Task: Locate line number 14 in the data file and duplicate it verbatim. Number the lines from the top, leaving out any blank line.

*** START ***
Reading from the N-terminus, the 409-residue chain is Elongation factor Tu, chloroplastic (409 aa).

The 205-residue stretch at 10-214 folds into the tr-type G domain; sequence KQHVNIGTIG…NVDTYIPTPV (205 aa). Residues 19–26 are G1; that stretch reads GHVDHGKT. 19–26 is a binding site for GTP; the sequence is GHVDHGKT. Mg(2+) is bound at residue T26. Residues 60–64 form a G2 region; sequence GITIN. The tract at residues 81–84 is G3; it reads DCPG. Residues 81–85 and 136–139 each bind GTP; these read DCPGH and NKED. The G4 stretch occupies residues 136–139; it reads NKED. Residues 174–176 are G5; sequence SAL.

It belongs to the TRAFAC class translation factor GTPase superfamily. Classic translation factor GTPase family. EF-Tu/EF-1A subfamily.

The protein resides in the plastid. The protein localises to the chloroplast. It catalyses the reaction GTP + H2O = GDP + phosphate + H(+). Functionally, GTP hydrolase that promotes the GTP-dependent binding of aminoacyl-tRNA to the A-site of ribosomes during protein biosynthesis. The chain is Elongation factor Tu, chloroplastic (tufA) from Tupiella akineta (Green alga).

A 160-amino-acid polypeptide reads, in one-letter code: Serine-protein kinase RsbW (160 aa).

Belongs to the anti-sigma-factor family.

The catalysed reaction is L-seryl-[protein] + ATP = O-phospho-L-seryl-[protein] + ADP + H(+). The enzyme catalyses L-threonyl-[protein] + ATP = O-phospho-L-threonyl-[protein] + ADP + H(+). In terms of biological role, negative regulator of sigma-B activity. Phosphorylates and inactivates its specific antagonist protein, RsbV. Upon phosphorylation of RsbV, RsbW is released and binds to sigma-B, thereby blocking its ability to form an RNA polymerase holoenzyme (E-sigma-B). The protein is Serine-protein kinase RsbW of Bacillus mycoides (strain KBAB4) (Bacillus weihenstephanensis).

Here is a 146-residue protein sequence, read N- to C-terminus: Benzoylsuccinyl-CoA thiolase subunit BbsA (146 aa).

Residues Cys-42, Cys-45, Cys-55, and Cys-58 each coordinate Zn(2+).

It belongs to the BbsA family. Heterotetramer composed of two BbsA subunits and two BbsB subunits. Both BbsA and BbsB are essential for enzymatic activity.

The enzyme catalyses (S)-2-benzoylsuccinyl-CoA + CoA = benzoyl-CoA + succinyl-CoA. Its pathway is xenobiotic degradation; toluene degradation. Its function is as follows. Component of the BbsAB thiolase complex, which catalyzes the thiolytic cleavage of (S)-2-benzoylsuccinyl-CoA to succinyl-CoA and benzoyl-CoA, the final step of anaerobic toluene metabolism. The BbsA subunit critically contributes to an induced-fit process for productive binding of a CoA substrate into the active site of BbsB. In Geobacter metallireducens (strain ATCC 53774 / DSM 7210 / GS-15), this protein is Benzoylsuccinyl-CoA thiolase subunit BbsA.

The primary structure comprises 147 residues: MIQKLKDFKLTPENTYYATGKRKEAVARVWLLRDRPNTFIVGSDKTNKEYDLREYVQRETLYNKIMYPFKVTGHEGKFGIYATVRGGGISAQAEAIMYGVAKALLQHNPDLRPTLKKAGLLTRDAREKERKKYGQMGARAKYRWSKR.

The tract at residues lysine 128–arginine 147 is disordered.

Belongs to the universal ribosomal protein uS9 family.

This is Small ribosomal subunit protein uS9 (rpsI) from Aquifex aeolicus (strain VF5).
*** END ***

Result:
Belongs to the universal ribosomal protein uS9 family.